Decline of desert tortoise in Joshua Tree linked to long droughts

An Agassiz's desert tortoise outfitted with monitoring equipment in Joshua Tree National Park.
(Jeffrey E. Lovich/U.S. Geological Survey )

In recent years, California’s Agassiz’s desert tortoise population has been decimated by shootings, residential and commercial development, vehicle traffic, respiratory disease and predation by ravens, dogs and coyotes.

Now, dwindling populations of the reptiles with scruffy carapaces and skin as tough as rhino hide are facing an even greater threat: longer droughts spurred by climate change in their Sonoran Desert kingdom of arroyos and burrows, according to a new U.S. Geological Survey study.

Drought conditions are linked to declines in a population of desert tortoises in a square-mile study plot in Joshua Tree National Park, according to the study published in the online journal Biological Conservation.

The study, one of the few to examine a desert tortoise population’s response to climate change, surveyed about 1.4 generations of the species scientists know as Gopherus agassizii.


“The last time the climate of the Earth jumped as rapidly as it seems to be now was about 55 million years ago — and that was a five-degree increase over thousands of years,” Jeff Lovich, lead researcher of the USGS team, said in an interview. “The changes we are seeing now are virtually unprecedented, and they are occurring in a desert landscape fragmented by development and roads.”

“The desert tortoise is surviving in the current landscape by its toenails,” he said.

“Although the animal’s name suggests that it is well adapted to desert conditions, it is not,” Lovich said. “Prior to 7,000 to 10,000 years ago, the region was cooler and wetter with lakes fringed with Joshua trees and junipers. That’s the landscape that dominated the evolutionary history of the so-called desert tortoise.”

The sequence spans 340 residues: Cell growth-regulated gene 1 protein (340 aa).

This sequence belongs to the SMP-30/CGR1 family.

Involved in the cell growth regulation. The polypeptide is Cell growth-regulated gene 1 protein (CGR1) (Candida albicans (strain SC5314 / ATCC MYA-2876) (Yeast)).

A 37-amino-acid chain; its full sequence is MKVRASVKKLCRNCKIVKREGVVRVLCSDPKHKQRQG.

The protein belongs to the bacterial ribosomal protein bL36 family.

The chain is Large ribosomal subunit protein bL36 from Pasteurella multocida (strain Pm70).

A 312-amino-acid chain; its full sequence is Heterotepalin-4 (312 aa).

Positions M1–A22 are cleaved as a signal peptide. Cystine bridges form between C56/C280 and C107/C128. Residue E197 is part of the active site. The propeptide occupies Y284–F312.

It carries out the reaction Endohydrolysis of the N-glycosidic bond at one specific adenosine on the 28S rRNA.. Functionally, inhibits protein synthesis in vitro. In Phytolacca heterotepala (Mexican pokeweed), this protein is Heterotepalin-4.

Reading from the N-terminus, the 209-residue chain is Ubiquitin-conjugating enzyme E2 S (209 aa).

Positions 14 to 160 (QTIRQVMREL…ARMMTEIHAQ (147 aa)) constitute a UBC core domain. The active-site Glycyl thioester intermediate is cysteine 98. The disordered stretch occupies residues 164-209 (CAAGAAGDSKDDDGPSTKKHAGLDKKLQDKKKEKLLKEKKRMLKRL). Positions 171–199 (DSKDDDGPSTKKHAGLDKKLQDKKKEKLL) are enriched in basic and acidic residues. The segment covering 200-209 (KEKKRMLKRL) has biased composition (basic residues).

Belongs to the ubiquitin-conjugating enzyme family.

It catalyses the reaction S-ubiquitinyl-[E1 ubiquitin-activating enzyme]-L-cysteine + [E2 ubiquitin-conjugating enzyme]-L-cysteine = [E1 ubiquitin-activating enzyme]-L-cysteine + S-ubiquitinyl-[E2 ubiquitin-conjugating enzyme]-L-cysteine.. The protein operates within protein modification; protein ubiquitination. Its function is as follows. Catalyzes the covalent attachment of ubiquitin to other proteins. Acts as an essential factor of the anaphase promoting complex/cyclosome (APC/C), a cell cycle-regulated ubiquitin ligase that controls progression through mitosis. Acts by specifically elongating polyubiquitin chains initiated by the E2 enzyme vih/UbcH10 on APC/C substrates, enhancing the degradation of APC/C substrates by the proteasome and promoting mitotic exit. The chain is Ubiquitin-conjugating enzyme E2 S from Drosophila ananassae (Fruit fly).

“It probably evolved its burrowing trait to escape predators,” he said. “Later, burrows became a critical means of escaping the climate extremes.”

“So, this animal has ‘accepted’ — not adapted to — desert conditions,” he said. “Our study shows that its survival can be seriously compromised after two to three years of drought.”

Desert tortoise survival rates in the study plot were found to be highly dependent on climate events, particularly the duration of droughts. For example, the study said, the adult population of about 175 to 200 tortoises declined to about 25 tortoises from 1996 to 2012, a period concurrent with drought conditions in the area.

The postures and positions of a majority of dead tortoises found in 2012, it said, were consistent with death by dehydration and starvation.

Some live and many dead tortoises found in 2012 showed signs of predation or scavenging by carnivores.


The problem, Lovich said, may be linked to drought conditions, which killed off annual plants and triggered a crash in populations of rodents that eat them. As a result, coyotes, which normally thrive on kangaroo rats and rabbits, turned to the lumbering tortoises for sustenance.

The study acknowledges that the tortoise population survived through the 1960s and 1970s, which appeared to be relatively dry years, then increased dramatically during later periods of greater precipitation.

“However, if drought duration and frequency increase,” it said, “they will likely have wider and more significant impacts on Agassiz’s desert tortoise survivorship, particularly in the low Sonoran Desert portion of their range in California, and it will be difficult or impossible for resource managers to mitigate their effects.”

The study of the desert tortoise, which is protected under the U.S. Endangered Species Act as threatened in portions of Arizona, California, Nevada and Utah, was funded by the U.S. Bureau of Land Management.